|What is chicory?
It's a totally natural
product from a perennial plant, grown for centuries, cultivated mainly
in northern Europe but also found in India, Africa, Florida and California
Is chicory used in salads?
Yes. The leaves of the
chicory plant have long been popular as salad greens. Actually, chicory
is a distant (but much tastier) relative of the common dandelion.
Is chicory still added
Yes. Gourmets throughout
Europe and the US have been mellowing coffee with chicory for generations.
In fact, consumption of coffee and chicory has dramatically grown in popularity
in recent years with several new brands and products on the market. The
root of the chicory plant is sliced, kiln-dried, ground and roasted to
a rich dark brown color, like coffee beans. When added to coffee, it adds
body, aroma, color and mellowness.
Doesn't chicory make coffee
No. In fact, just the
reverse is true. Chicory blended with coffee actually produces a smoother,
more enjoyable cup of coffee, as proved by extensive blind taste tests
among coffee drinkers. Chicory offsets what many refer to as "the bitter
taste of coffee". Since chicory tends to darken coffee, this darkness has
often been misconstrued as meaning the coffee will be bitter or "stronger".
Does chicory contain caffeine?
No, which means that
if you drink a coffee blended with chicory, you actually reduce your caffeine
intake without sacrificing enjoyable taste.
Is chicory expensive?
No, since it is highly
soluble (70%) and very flavorful, adding chicory to ground coffee (only
20% soluble) lets you to brew the same pot of coffee with half as much
ground roast coffee, making a delicious yet economical pot of coffee.
Can chicory be brewed
Yes, and it can be served
hot or cold. It has a rich caramel flavor and leaves a semi-sweet pleasantly
smooth after taste.
Are there other ways chicory
can be used?
Yes. Chicory is a creative,
versatile ingredient which adds flavor to other drinks. The chicory root
is a common ingredient in herbal tea blends and, as an extract, (made by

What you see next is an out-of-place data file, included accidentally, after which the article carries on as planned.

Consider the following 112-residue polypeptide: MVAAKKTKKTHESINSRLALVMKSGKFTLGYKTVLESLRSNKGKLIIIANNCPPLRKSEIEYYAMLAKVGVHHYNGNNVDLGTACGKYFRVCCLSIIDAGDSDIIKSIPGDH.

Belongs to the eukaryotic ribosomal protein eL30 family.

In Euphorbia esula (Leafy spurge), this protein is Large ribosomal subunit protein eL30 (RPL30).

steeping ground roast chicory in boiling water, then straining), it can
be used to add a dark rich color to soups, meats, gravies and dark breads.
Is chicory something new?
No. In fact, chicory
dates back 4,000 years and was referred to in the days of Cleopatra and
Napoleon. It was thought of not only as a beverage but as a vegetable,
and praised for its medicinal-like effect on the digestive tract. Introduced
to the American colonies by the governor of Massachusetts in 1785, it became
a common household product - served as an herb beverage and as a hot or
cold vegetable at mealtime. In recent years, it has been preferred as a
caffeine-free beverage and as a great way to enhance, enrich and extend
ground roast coffee.
Coffee and Chicory Mixtures
Measure out half the
amount of coffee you'd ordinarily use to make a pot of coffee. Then add
half that amount of chicory and brew. Example: If you ordinarily use one
tablespoon of coffee per cup, you would use only 3 tablespoons of coffee,
plus one and a half tablespoons of chicory to make six cups.
Hot Brewed Chicory
Chicory can be brewed
right in your home coffeemaker. Simply use two to three tablespoons of
ground roast chicory for each cup of hot brew desired. Vary the amount
to suit your taste. Sweeten with sugar (brown or white) or honey; lighten
with milk or cream.
Combine one measuring
cup milk and one teaspoon chicory. Bring to a boil and let stand five minutes.
Then strain and serve either hot or cold. Add sugar to taste.
Combine in a saucepan
3/4 cup ground roast chicory and 1-1/2 cups water. Bring to a boil and
simmer three minutes. Remove from heat, let stand 15 minutes, strain. Store
in covered jar in refrigerator. Use a teaspoon or two to flavor puddings
and desserts. This extract makes an excellent coloring for gravies, stews,
rye breads, or any dish to which you want to add a dark, rich color.
You may have heard about
chicory as a healthy ingredient in dog food. Read on to find out what chicory
is and how it benefits your dog.
Dogs' digestive systems
contain a balance of good and bad bacteria. (Human digestive systems are
the same way). A healthy digestive system has more good bacteria in it
than bad bacteria. Examples of good bacteria in the digestive system are
Lactobacillus and Bifidobacteria. (Lactobacillus is an active ingredient
in yogurt). Good bacteria assist in digestion, produce essential B-vitamins,
and may help improve absorption of key vitamins and minerals.
To learn more about your dog and
the benefits of chicory, Click
Please visit our
other sites and tell your friends about us.
We appreciate your
patronage and your comments.
Toddy Cold Drip Coffee Maker and Supplies
Coffee, Tea, Seasonings, by the Case
Power Wheel Chairs, Scooters & Patient Aids
Toddy Cold Drip Coffee Maker
Quality knives for the collector
Health and Weight Loss Products